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June 20, 1986 - Image 24

Resource type:
Text
Publication:
The Detroit Jewish News, 1986-06-20

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24

Friday, June 20, 1986

THE DETROIT JEWISH NEWS

community whose efforts to im-
pose fundamentalist lifestyle
and medieval beliefs have, at
long last, begun to arouse real
hatred.
The tension between the
ultras and the rest of society is
not new. In the Fifties, the black
hats struggled to keep public
swimming pools out of Jeru-
salem. More recently, they have
fought against archeological ex-
cavations in the Old City, push-
ed for a change in the Law of
Return that would de-Judaize
Reform and Conservative con-
verts, attempted to keep Israel
from going on daylight savings
time and supported a host of
similarl measures. Since the
ultras do not frequent swimm-
ing pools or go to Reform rabbis
for conversions, the import of
their activity is obvious — it is
intended to keep the majority of
Israelis from living as we choose.
The ultra-Orthodox communi-
ty led by the Neturai Karta sect
and the followers of the New
York based Satmar rabbi, claim
that their efforts are aimed at
keeping Israel "Jewish" , and
furthering their goal of turning
the country into a Torah based
society. But this claim is under-
mined by the fact that the ultras
are non-Zionists or, in the case of
the extremists, anti-Zionists.
They do not accept the legiti-
macy of the State of Israel,
refrain from participating in its
communal life and dodge the
most elementary civic obliga-
tions. For example, their child-
ren do not serve in the Army
(this year, 16,000 military ex-
emptions were granted to
rabbinical students); a very few
of their most extreme represen-
tatives have made common
cause with the PLO and Israel's
other Arab enemies. And, with
rare exceptions, they make little
or no contribution to the coun-
try's economy. Living is self-
imposed ghettos, they appear to
the average Israeli as fanatical
freeloaders.
The Israeli establishment is
largely responsible for this state
of affairs. For almost forty years,
successive governments have in-
dulged the ultra-orthodox,
allowed them to shirk the obliga-
tions of citizenship, and to create
what amounts to an auto-
nomous "state-within-a-state" in
their Jerusalem and B'nai Brak
strongholds. Politicians have
lavished public money on
ultra-Orthodox institutions that
deign to accept Zionist contribu-
tions; and have allowed rabbis to
"schnorr" funds abroad and
spend them in Israel with only
the mildest efforts at public ac-
counting or taxation. Partly this
is the result of residual respect
for rabbis and rabbinical institu-
tions; but it is at least in part
the cynical effort of secular
politicians to enlist the black
hats as passive coalition
partners.
Diaspora Jewry, always
jealous of its right to involve

itself in Israeli affairs, also bears
responsibility. Many of the most
violent and fanatical groups are
funded by contributions from
abroad, often donated by well-
meaning but naive 'philan-
thropists. UJA money, con-
tributed by non-Orthodox Jews,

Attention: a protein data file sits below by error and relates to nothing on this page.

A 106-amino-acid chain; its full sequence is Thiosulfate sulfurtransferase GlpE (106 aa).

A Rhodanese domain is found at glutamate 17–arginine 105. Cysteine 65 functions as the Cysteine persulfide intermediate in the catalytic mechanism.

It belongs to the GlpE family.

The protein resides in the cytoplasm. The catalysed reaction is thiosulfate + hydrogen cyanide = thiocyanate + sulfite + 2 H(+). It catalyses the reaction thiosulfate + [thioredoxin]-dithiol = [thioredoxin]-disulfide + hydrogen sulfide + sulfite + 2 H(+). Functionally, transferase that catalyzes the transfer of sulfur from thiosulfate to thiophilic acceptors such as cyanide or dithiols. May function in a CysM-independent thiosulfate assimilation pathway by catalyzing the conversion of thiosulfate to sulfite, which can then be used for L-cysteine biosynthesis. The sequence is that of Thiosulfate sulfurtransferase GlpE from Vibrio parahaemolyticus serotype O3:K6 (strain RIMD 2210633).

is disbursed to institutions that
preach hatred of liberal Judaism
and its adherents. (See Part
Four, "Where Do All Our
Dollars Go?", Page 30.)
For years, Israelis have shown
an amazing patience with these
ultraOrthodox fanatics. Sur-
rounded by enemies, the large
secular (and modern Orthodox)
majority have been unwilling to
open a new front against fellow
Jews who see themselves engag-
ed in a war against the country's
Zionist and democratic values.
But the events of recent days,
distasteful as they are, are the
tip of a mighty iceberg. People
here are finally getting the
message: the ultra-Orthodox
minority is not a quaint, Fiddler-
on-the-Roof community, but a
collection of violent, hostile and
ultimately dangerous group.
The confrontation with the
ultras has become Israel's most
pressing domestic issue. It is up
to the sane majority of orthodox
and secular Israelis to make it
clear to the politicians that the
situation has become intolerable,
and that there will be a political
price for coddling the "black
hats". The tune has come for the
Jews of the diaspora to reach a
similar realization, and to cut off
support — economic, moral and
political — for the fanatics. That
is not "anti-Semitism"; it is sim-
ple self-preservation.

Editor's note: See Editorial,
Page 4.

Ramat Gan
• Explosion
Injures One

Tel Aviv (JTA) — A man was
slightly injured last week when
an explosive charge went off in
a street in the center of Ramat
Gan. The explosives had been
placed in a garbage can in busy
Herzl street in the center of the
town.
An IDF spokesman announced
that security forces recently un-
covered on the West Bank a ter-
rorist gang which is suspected of
having carried out 29 attacks in
the north and center of Israel
during the past year.
The gang were members of the
mainstream Fatah wing of the
PLO.
The attacks attributed to
members of the gang included
the placing of 10 booby-trapped
explosive devices in Haifa and
10 divices in Afula. Other
charges were placed in populated
centers in half a dozen other
towns and villages.

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